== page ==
1954 Chevy 3100
20 July 2006
My wife, Lynne and I decided in 2000 that we would begin a search for an old early '50s AD Chevy truck. I had owned a 1954 3100 in high school (acquired as my first car in 1968 for $175). This old beater and I became almost inseparable. I regret that I only have a couple of old photos of my original '54. It was a 3 window with lots of fond memories.
I went off to college, acquired a second vehicle (a well-used 1968 Barracuda). I came home one weekend, and found my Dad had sold my old truck for $65 to a friend of his. I last saw the truck parked in a field near my hometown in the late 1980's.
We searched for several months and decided to acquire a 1954 3100 which we found in a newspaper ad in west Texas. The truck was last registered in 1989 and had been parked since that time in a cotton field in Lynn County, Texas. This is in the arid Texas Panhandle. We had the seller move the truck to Port Arthur.
Nice complete truck, had been repainted 10 to 20 years back, but had plenty of fence post dents in the fenders. I was particularly pleased that the truck had a sm420 transmission, and the factory radio. Everything was there, (except the radio knobs) but nothing worked. Everything was full of red dirt.
I figured we could get the truck running and drive it in several months. This was Spring 2001. Lynne and I eventually did the complete disassembly in our backyard. Cab on saw horses and all. What the heck, it was only money. But we spent about three times our original estimated project fund. The project was completed in 2003 (Fall).
As with most first-time projects, I wish I had another shot at doing the restoration over again, this time I might better understand and organize the project.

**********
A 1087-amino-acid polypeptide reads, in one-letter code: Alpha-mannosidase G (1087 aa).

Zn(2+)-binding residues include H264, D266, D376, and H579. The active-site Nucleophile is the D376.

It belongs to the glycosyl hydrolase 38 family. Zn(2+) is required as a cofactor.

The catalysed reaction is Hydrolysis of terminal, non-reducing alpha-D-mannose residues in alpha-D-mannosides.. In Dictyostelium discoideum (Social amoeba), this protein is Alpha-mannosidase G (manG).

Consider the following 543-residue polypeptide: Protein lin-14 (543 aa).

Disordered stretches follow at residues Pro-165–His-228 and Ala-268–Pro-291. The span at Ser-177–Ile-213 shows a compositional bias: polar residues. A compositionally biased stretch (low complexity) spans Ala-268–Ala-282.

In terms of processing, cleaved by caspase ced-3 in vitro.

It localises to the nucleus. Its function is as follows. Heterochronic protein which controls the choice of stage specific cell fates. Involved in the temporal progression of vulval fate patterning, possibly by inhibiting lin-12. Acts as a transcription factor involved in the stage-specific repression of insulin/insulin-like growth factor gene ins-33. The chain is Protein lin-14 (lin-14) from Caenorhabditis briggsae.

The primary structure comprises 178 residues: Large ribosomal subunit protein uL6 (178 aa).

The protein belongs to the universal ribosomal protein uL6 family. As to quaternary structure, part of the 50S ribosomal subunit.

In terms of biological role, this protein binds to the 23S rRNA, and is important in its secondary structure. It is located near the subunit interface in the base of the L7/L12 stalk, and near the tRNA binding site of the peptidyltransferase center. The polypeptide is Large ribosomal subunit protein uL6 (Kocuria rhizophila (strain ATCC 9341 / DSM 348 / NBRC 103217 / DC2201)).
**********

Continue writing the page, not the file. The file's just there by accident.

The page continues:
Thunder was named by our next door neighbor (during a significant drought in 2001). When we first cranked the old worn out 235, our neighbor ran outside and said “Did I hear thunder?” We had all been hoping for rain. The name stuck.
Thunder is a weekend driver today, won prizes at several local shows, usually because there aren't many near original AD trucks at car shows. We enjoy the truck, especially in first gear, in local mardi gras parades.
Many thanks to assembly guidance, mechanical expertise, advice and patient support are owed to mechanical “grand wizard” K C James, who saw the truck completed, and always gets it back on the street. Lynne and I have many hours and dollars invested in Thunder, I like to believe we would do it again.
The remainder of the truck is restored close to original (couldn't make myself paint the wood bed, it is varnished pine). Added a tach under the steering column, and turn signals (required a left side tail light). The replacement windshield is tinted, bed walls and running boards are “bed-linered” to make these features more durable and useable. Best thing about Thunder: It makes people smile. Headaches: Doors, speedometer, and gas gauge.
I really appreciate the opportunity to "show" my truck on your site.
Bolter # 1376
Port Arthur, Texas
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